Monday, September 26, 2005

Political Notebook Notebook

This week's Political Notebook (which included the correction I mentioned last week but failed to identify the actual person in the photo) had a few interesting items worth noting.
The Allen County Republican Party will intensify its efforts to register new voters, adding radio commercials and a live radio remote to its voter registration booths at large events and door-to-door efforts by Young Republicans.

[...]Critics would say that the people the party is registering are more likely to have photo identification, anyway: The Young Republicans' door-to-door efforts are targeting new subdivisions, which are more affluent and tend to vote Republican. Shine said those areas were chosen because they are filled with house after house of people who have recently moved and need to register.

But poor, urban areas are also filled with people who move a lot. School officials often complain that students from poor families change schools four and five times a year because they move so often.
Pardon me for not being outraged that the Republican Party's registration drive is aimed at signing up people who are likely to -- gasp! -- vote Republican. I wouldn't expect the Democratic Party to go out looking to sign up voters in heavily Republican enclaves, either. It's not discrimination -- just politics.

Another item:
Fort Wayne City Councilman Tim Pape, D-5th, used to be a standard-bearer for the Democratic minority on the nine-member panel – especially during the 2003 election. But ever since he stormed out of a meeting a year ago in a largely partisan debate, he has not only mellowed but taken positions traditionally held by the Republican majority, such as pushing for pay-for-performance raises instead of across-the-board increases – even for union members.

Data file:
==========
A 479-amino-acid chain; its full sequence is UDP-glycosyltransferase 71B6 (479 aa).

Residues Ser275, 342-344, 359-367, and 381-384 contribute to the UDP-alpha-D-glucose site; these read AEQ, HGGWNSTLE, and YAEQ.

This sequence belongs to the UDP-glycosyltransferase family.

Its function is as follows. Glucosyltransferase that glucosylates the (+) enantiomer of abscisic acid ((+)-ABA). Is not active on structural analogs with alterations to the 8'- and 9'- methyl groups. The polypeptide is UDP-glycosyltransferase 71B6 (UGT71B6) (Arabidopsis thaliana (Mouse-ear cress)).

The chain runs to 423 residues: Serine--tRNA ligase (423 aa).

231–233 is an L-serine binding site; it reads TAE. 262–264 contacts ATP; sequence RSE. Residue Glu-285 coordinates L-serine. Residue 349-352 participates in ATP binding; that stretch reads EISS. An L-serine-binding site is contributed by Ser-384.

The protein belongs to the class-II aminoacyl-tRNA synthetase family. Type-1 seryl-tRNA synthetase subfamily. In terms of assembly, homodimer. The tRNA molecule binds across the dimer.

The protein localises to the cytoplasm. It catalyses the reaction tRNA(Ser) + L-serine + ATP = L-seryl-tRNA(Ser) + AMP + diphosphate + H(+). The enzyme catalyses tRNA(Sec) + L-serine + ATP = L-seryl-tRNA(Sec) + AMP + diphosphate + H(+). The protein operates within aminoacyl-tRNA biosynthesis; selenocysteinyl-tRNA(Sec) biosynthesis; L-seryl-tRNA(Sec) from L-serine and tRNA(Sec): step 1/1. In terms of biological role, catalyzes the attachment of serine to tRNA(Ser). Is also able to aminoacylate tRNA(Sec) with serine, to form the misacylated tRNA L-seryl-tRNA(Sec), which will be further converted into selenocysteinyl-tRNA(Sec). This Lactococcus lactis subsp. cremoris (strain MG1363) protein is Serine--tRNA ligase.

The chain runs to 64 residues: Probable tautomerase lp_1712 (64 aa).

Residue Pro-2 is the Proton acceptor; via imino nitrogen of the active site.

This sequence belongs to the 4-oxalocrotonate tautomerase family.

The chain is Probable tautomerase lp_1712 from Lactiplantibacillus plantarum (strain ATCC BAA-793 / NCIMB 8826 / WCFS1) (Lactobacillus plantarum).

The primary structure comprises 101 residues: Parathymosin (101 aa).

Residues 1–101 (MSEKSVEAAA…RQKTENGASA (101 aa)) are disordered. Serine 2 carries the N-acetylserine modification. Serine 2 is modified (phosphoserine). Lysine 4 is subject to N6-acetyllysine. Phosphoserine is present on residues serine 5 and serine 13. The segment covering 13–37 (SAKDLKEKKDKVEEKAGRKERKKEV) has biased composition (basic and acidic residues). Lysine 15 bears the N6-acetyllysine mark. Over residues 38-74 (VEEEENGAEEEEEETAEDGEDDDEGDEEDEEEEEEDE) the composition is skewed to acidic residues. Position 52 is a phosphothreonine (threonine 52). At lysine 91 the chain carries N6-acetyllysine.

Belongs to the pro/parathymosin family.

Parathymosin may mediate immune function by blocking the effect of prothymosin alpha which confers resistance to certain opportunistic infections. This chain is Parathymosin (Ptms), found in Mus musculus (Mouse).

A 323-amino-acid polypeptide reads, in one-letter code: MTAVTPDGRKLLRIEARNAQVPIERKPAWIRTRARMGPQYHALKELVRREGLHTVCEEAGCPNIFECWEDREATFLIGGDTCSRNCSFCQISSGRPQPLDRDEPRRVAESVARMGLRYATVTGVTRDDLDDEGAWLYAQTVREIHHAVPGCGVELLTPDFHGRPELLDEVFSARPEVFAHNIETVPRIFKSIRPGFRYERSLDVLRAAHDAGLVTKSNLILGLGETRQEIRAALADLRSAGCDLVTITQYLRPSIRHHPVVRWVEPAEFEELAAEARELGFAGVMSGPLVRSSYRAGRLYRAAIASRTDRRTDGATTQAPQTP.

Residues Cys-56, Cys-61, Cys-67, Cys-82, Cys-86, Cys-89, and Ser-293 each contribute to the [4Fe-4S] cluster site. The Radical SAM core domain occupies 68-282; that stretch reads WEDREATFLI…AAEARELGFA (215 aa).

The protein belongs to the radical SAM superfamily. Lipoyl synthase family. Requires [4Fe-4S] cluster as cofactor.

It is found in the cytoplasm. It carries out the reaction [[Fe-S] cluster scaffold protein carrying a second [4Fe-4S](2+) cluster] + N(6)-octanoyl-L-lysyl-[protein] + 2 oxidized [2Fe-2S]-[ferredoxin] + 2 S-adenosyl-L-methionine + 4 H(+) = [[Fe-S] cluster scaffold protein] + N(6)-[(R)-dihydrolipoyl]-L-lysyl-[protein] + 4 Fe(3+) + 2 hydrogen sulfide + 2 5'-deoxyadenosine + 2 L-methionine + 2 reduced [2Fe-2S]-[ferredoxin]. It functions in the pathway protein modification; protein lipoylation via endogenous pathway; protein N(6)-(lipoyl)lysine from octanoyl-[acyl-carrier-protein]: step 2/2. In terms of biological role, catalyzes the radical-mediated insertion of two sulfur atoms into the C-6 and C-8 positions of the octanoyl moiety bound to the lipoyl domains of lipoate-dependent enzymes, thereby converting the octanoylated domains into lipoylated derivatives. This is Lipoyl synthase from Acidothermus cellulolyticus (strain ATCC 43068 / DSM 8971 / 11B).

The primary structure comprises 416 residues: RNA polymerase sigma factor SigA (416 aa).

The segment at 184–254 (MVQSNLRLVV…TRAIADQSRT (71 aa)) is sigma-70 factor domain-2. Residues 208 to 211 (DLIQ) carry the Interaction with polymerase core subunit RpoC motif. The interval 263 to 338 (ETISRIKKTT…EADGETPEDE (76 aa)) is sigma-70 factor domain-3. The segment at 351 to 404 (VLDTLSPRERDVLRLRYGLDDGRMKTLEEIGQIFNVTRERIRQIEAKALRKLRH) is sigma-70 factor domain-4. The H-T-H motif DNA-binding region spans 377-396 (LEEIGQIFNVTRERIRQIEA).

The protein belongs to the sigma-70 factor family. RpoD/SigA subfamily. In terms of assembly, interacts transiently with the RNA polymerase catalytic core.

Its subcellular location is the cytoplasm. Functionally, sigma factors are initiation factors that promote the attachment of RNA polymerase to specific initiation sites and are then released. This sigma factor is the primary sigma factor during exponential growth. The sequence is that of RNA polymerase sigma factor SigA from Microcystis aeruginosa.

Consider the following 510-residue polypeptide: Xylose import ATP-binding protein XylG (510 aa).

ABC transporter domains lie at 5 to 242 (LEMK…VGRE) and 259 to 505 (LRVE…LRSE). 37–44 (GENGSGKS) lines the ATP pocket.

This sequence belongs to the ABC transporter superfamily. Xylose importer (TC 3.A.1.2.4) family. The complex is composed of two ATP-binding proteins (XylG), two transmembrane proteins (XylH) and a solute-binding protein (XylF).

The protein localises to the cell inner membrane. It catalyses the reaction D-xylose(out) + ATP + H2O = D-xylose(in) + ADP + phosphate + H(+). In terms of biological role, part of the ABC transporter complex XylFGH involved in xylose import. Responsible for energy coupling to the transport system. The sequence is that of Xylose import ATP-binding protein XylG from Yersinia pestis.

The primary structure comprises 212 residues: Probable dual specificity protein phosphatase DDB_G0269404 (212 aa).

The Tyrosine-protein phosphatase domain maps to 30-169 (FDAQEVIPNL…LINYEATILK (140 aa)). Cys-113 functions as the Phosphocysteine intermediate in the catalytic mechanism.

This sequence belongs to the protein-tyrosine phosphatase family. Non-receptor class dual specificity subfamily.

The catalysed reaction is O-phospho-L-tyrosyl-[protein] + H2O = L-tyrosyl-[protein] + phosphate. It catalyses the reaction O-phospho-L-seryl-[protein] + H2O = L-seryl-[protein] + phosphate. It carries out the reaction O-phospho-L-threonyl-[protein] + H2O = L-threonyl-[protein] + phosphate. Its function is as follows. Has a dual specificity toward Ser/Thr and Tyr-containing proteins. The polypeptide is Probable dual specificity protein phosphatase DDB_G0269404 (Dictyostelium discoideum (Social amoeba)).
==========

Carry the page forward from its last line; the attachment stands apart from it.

On Tuesday, even the Republicans took note of Pape’s move to the right.

When discussing the oft-proposed but never accomplished merger of city and county emergency 911 dispatch operations, Pape borrowed a phrase from President Reagan.

“Why not just tear down the wall and start working together now?” Pape asked.

“You sound like my favorite president,” responded Don Schmidt, R-2nd.

When Police Chief Rusty York said the city needed to ensure any deal protects the city’s interest, Pape took up the flag again.

“It isn’t about city government or county government,” he scolded. “It’s the citizens.”
It's too bad that Pape's sensible positions -- pay-for-performance raises instead of across-the-board increases, frustration over lack of cooperation between city and county government, and that those governments exist first to serve the citizens -- are somehow viewed as a betrayal of his party.

I realize that political parties have a place in politics, but, to paraphrase Pape himself, it shouldn't be about Democrats or Republicans. It's about their constituents.

Or at least it ought to be.



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